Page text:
Bedless Bones - Sound In The Signals Interview

We recently had the opportunity to interview Kadri Sammel, an alternative electronic artist, photographer, and videographer from Tallinn, Estonia. We discussed Bedless Bones’ new album, After Malaise, favorite pieces of equipment for recording, and more. Check it out below. 

First, thanks for the interview. 

Thank you for the questions.

Your new album, ‘After Malaise’, comes out in early June. It features some remixes as well as two new songs. How did the project come together and how was it working with the artists on the remixes?

After releasing my debut album 'Sublime Malaise' in autumn of 2019 I felt I wanted to revisit some of the themes and so it seemed to make sense to ask some friends and artists I like to interpret the songs in their own way. It was quite easy and organic - I let the artists pick a song they wanted to remix and they did it. There are different approaches there, some are solid techno remixes, some EBM and industrial, a bit of trance, and are some quite noisy.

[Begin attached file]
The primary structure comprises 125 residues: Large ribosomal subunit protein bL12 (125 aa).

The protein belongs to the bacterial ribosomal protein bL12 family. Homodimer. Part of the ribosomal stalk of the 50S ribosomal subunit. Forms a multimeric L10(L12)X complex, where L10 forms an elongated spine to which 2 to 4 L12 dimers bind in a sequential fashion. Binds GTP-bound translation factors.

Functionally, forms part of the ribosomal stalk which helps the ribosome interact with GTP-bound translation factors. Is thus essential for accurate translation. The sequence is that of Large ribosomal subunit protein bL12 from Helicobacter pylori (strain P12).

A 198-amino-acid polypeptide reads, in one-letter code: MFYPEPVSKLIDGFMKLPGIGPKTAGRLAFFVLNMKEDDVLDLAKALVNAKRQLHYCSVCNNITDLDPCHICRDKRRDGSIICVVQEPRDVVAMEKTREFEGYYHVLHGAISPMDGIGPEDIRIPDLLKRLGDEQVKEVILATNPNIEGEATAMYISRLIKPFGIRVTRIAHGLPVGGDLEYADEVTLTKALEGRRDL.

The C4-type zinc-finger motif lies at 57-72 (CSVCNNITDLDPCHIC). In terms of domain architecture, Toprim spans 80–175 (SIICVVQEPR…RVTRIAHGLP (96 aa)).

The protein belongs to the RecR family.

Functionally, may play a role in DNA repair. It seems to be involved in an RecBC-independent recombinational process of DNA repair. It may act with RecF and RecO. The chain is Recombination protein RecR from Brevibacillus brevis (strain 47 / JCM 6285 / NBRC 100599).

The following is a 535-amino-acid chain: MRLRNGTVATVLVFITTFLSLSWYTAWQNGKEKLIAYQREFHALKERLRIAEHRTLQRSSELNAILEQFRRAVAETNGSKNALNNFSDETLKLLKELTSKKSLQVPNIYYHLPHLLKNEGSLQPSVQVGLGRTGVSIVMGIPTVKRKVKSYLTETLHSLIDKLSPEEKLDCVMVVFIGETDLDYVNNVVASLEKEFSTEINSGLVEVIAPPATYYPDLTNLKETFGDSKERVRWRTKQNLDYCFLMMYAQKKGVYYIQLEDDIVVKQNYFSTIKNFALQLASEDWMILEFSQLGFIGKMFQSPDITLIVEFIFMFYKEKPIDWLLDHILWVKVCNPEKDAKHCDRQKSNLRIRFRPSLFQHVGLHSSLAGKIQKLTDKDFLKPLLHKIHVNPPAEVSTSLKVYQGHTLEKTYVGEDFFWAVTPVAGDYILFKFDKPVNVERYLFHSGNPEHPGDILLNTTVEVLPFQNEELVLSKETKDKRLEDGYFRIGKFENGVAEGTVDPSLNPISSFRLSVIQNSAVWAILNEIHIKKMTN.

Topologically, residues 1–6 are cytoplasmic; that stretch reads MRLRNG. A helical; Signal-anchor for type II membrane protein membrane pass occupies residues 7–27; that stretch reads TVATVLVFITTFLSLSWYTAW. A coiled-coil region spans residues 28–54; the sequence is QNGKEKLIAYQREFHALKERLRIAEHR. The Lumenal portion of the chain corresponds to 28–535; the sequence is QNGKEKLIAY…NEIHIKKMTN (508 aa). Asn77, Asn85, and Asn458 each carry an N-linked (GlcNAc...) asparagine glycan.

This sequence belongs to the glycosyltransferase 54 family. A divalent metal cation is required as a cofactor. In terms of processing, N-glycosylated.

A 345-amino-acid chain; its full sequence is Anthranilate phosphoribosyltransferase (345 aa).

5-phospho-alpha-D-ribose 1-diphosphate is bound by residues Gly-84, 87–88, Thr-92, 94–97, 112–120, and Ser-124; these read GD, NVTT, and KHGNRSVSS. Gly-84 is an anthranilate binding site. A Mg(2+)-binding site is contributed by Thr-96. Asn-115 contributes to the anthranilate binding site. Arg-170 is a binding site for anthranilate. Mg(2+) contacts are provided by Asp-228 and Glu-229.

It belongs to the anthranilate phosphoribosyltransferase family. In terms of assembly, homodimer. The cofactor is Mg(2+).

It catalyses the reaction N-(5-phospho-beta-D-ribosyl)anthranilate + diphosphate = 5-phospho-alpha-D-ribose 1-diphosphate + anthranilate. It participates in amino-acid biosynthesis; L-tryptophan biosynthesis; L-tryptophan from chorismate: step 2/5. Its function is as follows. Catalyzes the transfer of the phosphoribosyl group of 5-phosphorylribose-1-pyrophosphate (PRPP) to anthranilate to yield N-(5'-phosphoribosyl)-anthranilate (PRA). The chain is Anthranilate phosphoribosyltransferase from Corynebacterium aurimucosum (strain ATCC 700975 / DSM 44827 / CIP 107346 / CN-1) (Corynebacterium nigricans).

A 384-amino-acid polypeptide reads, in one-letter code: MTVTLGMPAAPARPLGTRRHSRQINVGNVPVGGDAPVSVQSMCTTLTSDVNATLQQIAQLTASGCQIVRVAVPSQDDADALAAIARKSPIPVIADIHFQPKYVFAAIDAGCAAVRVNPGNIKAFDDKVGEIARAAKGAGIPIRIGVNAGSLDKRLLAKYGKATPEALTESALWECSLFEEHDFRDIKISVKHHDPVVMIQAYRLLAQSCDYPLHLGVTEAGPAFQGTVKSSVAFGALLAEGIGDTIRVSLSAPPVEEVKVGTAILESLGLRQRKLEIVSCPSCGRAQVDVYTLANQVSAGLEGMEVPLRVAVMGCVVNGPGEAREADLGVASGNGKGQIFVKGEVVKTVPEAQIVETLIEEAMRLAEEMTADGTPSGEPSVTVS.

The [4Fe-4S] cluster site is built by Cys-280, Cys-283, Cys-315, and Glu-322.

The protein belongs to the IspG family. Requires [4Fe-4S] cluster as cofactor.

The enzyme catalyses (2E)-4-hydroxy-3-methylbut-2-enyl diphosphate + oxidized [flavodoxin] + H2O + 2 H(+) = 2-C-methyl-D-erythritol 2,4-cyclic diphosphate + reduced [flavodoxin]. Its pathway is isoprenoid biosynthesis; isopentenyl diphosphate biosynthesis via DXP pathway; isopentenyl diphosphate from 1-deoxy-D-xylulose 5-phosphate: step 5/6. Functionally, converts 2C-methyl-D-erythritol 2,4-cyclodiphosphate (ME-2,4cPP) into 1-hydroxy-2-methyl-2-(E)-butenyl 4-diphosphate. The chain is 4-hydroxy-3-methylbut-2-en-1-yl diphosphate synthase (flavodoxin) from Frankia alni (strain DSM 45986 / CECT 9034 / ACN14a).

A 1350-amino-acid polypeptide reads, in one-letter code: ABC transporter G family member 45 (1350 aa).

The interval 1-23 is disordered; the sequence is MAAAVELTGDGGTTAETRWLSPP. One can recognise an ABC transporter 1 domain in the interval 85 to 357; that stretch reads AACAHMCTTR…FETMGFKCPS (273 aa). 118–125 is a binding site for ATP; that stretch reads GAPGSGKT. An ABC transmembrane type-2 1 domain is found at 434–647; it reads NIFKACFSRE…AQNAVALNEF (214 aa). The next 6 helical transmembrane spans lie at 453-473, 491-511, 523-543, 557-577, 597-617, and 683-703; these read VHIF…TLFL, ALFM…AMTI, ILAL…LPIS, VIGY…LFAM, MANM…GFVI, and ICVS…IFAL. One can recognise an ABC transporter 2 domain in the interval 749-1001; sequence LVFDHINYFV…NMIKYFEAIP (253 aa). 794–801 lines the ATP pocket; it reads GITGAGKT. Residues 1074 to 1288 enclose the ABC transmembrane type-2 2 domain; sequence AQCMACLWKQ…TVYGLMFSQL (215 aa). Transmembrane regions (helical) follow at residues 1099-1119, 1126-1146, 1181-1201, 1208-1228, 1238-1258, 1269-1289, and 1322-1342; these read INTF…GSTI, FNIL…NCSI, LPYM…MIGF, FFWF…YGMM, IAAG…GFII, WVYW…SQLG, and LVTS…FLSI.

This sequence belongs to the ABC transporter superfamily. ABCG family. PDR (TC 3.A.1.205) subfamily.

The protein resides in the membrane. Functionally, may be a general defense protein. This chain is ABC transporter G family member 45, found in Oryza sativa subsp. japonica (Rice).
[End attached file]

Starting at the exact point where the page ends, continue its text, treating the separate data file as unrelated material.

Do you personally have a favorite remix and why is it your favorite?

I can't really pick one, it's the first time my work has been remixed to such extent and all of the tracks are close to my heart and evoke special moods and feelings.

The album also features two new songs. What can fans expect from those songs?

I have two news songs, 'Ostara' and 'Adulthood'. 'Ostara' is an ecstatic pagan chant woven into one realm with industrial sounds and evolving synths. 

'Adulthood' is a song co-produced with my friend Tamhiis, and it reminds me of a car ride through some memories and contemplation of contemporary times. It has helped me to feel less detached recently, because it evokes a sense of unity; but not in a very abstract or cosmic sense, but more of on a mundane level. There are hints of irony there, that I hope will not be completely lost.

I really like the sounds and vibes you capture with your music. What are some of your favorite pieces of equipment you use?

Up until this point I have worked with quite a limited gear: a computer, a DAW and some of my favorite soft synths. I have an Access Virus A, which I also often use.

What kind of headspace do you like to be in when you are writing music?

I don't need a lot of preparation time, I can dive into music-making at almost any given moment. But when I delve deeper into developing an idea and forming it into a structure, I become quite detached and distant, I guess. 

Your music is influenced by the dark wave and cold wave sounds. Who are a few of your favorite artists from the genres?

Some artists I've been listening to lately are Filmmaker, Bestial Mouths, Kontravoid, Xarah Dion, Panther Modern... and of course my all time favorite, Dead Can Dance.

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